WASHINGTON (Reuters) - The Supreme Court on Monday struck down a longstanding U.S. ban on trademarks on “immoral” or “scandalous” words and symbols, ruling in a case involving a clothing brand with an indelicate name that the law violates constitutional free speech rights.
The justices ruled against President Donald Trump’s administration, which defended the law that had been in place since 1905, and in favor of Los Angeles streetwear designer Erik Brunetti, who was turned down by U.S. Patent and Trademark Office when he sought to trademark his brand name FUCT.
The justices upheld a 2017 lower court ruling striking down the law as a violation of the U.S. Constitution’s First Amendment right to free expression. The Supreme Court’s decision removes the authority of government officials to bar federal trademark registration for profane language or sexually graphic images.
The Trump administration had warned that invalidating the law would unleash a torrent of extreme words and sexually graphic images on the marketplace.
When the 2011 trademark application for FUCT was rejected, the Patent and Trademark Office noted that brand name sounds like a profanity, though is spelled differently, and concluded that Brunetti’s products contained sexual imagery, misogyny and violence.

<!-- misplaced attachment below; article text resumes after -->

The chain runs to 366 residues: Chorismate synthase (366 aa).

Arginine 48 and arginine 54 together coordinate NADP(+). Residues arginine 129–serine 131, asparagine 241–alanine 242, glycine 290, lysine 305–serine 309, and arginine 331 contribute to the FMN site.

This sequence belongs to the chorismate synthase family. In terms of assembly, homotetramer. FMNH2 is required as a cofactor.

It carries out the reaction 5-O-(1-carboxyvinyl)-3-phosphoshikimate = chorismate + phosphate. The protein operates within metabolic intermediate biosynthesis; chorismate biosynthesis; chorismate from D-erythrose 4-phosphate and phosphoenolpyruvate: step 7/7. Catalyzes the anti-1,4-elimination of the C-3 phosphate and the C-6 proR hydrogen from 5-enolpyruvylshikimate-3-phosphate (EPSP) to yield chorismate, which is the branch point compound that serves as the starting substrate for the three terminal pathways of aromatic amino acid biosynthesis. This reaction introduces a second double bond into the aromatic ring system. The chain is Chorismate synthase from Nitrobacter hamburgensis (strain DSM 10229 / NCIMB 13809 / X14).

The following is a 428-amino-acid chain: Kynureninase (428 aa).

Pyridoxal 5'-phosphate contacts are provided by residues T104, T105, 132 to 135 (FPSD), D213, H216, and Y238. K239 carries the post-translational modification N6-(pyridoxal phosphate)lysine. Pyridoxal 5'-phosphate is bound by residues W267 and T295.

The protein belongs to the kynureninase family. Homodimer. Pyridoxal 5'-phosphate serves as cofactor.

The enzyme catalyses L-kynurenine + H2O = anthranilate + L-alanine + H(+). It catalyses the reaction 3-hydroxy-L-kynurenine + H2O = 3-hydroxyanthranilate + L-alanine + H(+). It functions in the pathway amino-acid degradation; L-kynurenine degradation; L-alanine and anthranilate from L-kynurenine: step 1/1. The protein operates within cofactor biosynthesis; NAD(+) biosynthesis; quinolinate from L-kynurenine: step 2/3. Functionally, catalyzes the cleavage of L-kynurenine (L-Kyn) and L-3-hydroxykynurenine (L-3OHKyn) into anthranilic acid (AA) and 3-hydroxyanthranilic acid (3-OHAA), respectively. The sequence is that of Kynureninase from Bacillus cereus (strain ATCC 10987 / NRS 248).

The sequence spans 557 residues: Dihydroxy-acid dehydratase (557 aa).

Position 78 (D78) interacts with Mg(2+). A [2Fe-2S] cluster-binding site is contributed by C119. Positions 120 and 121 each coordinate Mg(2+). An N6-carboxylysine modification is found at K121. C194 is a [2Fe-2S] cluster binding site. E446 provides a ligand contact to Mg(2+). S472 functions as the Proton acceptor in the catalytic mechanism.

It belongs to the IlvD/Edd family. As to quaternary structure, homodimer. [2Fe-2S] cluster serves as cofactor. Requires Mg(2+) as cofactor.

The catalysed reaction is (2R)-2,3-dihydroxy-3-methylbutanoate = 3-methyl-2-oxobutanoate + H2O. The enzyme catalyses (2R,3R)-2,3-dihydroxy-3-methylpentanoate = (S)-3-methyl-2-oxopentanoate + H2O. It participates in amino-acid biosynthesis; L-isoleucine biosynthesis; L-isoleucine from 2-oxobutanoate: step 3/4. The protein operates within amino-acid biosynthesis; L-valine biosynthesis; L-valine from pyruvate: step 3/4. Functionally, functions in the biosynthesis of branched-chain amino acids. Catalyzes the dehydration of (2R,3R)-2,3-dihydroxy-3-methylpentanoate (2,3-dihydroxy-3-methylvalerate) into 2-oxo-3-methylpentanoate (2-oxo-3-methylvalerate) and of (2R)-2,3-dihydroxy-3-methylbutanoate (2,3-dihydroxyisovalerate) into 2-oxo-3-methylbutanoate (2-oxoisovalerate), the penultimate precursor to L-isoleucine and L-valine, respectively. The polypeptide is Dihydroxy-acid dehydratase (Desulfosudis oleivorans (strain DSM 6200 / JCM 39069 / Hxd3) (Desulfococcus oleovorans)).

Brunetti sought a trademark because it would make it easier to protect his brand of casual clothing against counterfeiters. The brand’s name is clever, Brunetti said, because of its association with the profanity, while the acronym also means “Friends U Can’t Trust.”
The U.S. Court of Appeals for the Federal Circuit, which specializes in intellectual property law, ruled in Brunetti’s favor in 2017.
In Monday’s ruling, the Supreme Court followed a course it took in 2017 when it struck down a similar law forbidding the registration of “disparaging” trademarks in case involving an Asian-American dance rock band called The Slants, a name federal trademark officials deemed offensive to Asians.
During arguments in the case on April 15, the justices and lawyers involved in the case were careful to tiptoe around the profanity at the center of the dispute. Justice Department lawyer Malcolm Stewart discreetly called it “the equivalent of the past participle form of the paradigmatic profane word in our culture.” Minding his language, Justice Stephen Breyer merely called it “the word at issue.”
Brunetti’s brand includes products such as a pullover sweatshirt saying “The world is fuct,” sweatpants saying “We are fuct,” and a T-shirt saying “Fuct is free speech, free speech is fuct.” Brunetti said in an April interview that while some people will be offended by certain words, limiting First Amendment protections is a “slippery slope.”
The Trump administration had argued that banning vulgar terms and sexually indecent images did not discriminate against anyone’s viewpoint, and that the government should not be forced through the trademark system to promote words and images that would be shocking or profane to the public.